The undamaged mind; that is, one unshackled by fear and paranoia, craves meaning, rightful work, authentic experiences and original thought. Some altered states can lead us to the higher mind. What is a normal state of consciousness? Subject to our own body rhythms and emotions, our consciousness varies normally. It's just possible that humans have a curiosity about this; the inner mind and what it is to "expand" consciousness. The psychiatrist, Humphry Osmond, working in Saskatchewan, coined the term "psychedelic," meaning mind-manifesting, in the 1950's, to describe psychedelic plant-derived molecules that could alter states of consciousness and enhance acuity of the senses.

 Through spiritual craving or empty spiritual practices, how do we begin to name what is sacred? Some look to nature, to contemplation or relationships, some to given cosmologies, but the pro-active agent of her own life can look within and "know" what has moved her.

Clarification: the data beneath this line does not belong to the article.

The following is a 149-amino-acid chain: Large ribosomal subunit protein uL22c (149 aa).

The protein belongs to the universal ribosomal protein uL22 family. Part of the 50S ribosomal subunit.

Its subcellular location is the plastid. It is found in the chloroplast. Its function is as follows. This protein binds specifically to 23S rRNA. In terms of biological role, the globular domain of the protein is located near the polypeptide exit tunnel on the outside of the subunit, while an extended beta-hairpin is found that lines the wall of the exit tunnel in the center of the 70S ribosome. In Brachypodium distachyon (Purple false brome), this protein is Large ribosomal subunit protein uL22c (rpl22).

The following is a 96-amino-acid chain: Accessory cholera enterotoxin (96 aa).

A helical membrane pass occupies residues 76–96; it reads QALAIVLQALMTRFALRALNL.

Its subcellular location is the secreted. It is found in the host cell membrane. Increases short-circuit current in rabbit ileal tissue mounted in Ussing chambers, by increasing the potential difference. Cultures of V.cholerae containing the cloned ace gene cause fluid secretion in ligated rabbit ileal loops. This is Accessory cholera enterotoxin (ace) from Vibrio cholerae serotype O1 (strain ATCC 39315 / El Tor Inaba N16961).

Public health and safety becomes a pre-eminent concern in the U.S. inspired, globally spread, War on (some) Drugs, yet I keep meeting people who live full and successful lives, who are willing to admit that psychedelics were of great value to them in getting their lives together. I see the police state below us sending their children to jail, to treatment facilities, stunning their school children with Ritalin, their workers with Prozac and I wonder. "Treatment" is often the replacement of a desired substance with another undesired substance.